When all else fails, get a tattoo

Wednesday, July 7, 2004

You're a 33-year-old man, your youth misspent on college and full-time jobs, your shot at being a professional athlete/actor/musician pretty much over.

All too soon, you will be FORTY.

Obviously, there's only one thing to do: Get a second tattoo, specifically, a 25-square-inch tribal sun between your shoulder blades.

At least, that was The Other Half's approach.

I think he picked the sun because the Florida outdoors agrees with him so, and a tattoo of the Starbucks logo would have been weird.

This is our second tour of duty in the Sunshine State, and Mr. Half's skin is again tan and his hair highlighted. His 36-inch-waist pants literally are falling off of him.

I am a woman who looks her age. Nobody would guess me younger, they very well might guess me older. Also, I am on a perpetual diet, which makes me crabby.

(I came unglued during a recent lunch when Mr. Half asked the waiter to withhold the tablespoon of parmesan cheese that was going to come on his Caesar salad and put the dressing on the side. "Do you know how irritating it is for a fat person to hear a thin person ask for dressing on the side?" I screeched.)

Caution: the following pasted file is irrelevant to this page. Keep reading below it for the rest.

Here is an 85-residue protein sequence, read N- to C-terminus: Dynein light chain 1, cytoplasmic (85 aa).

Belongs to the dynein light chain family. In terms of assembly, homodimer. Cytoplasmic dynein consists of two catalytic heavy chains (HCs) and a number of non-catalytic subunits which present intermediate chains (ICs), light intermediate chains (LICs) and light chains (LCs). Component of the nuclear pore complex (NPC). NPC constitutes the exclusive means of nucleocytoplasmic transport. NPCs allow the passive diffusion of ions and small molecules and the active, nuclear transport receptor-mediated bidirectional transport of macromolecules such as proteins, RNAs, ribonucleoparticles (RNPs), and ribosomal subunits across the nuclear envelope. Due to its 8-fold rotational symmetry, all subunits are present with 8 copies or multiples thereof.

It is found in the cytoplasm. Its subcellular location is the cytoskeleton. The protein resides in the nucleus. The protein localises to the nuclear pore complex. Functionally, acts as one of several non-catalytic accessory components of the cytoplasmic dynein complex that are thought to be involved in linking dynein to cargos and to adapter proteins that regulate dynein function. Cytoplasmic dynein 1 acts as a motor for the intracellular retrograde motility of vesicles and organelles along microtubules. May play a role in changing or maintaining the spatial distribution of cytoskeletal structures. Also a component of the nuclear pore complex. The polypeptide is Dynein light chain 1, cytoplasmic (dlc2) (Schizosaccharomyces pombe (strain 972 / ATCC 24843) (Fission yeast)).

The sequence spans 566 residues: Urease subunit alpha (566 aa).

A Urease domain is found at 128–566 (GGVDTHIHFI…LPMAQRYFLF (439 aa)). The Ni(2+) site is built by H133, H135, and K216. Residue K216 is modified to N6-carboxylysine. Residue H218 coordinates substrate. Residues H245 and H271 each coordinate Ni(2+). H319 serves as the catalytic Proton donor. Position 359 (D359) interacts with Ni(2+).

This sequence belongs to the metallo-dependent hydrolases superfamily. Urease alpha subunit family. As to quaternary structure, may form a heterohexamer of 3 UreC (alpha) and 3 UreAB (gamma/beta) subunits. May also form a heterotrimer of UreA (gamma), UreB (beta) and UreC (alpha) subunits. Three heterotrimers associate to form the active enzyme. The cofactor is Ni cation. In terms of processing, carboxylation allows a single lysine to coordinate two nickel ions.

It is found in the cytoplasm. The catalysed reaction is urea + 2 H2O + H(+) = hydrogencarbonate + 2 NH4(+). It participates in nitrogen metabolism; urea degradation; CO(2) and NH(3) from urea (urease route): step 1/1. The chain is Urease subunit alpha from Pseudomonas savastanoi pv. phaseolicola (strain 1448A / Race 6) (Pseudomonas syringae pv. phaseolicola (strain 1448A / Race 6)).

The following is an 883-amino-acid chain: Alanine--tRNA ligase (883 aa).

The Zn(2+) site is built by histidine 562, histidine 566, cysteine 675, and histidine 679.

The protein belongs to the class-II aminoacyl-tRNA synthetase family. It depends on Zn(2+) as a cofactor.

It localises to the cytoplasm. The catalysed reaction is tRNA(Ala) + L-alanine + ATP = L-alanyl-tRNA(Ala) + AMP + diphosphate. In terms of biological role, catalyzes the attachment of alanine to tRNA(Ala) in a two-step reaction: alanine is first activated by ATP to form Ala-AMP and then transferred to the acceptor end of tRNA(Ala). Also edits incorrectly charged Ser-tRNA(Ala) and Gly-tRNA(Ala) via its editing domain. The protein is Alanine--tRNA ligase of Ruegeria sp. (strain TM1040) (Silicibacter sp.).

In short, when we walked into the tattoo shop last week, I am certain the artists lounging about the place thought, "Cool. A mom taking her son to get ink done."

The artist was Piper -- almost certainly not the name she was born with -- and she was a walking advertisement for body art. She had spiked black hair and red eye shadow. She quickly was running out of room for additional tattoos, but I think there was an open spot on her left forearm.

I was just along for moral support. About a half-hour into the process, with Mr. Half grimacing and trying not to pass out, I attempted to strike up a conversation with Piper that would show I was hip to the groove. Or whatever.

"So, what do you think about couples getting their names tattooed on each other? I think it's like asking for a divorce," I asked.

"Bad luck."

"Yeah, I thought so. I mean, look at Angelina Jolie and Billy Bob Thornton's tattoos! How many of those do you do in a week?"

"Three or four."

Maybe it's best not to talk to the tattoo artist while she's working. Or meet one in a dark alley.

A few hours later, and my man-child was in the shower, trying to wash away the blood and excess ink.

"I think I'm going to vomit," he said.

The tattoo was the center of our lives for a couple of days. He couldn't lie on his back. He needed Tylenol for the pain. He needed bottles of Lubriderm extra sensitive lotion for home, car and office. He bought tagless undershirts to minimize skin irritation.

Somehow, I don't think the process would have been the same for a 20-year-old. A 20-year-old would have said, "Cool," put on his vintage T-shirt and had another beer. A month later, he'd be at the doctor with a raging infection.

Maybe youth is overrated.

Heidi Hall is a former managing editor of the Southeast Missourian who now lives in St. Petersburg, Fla.

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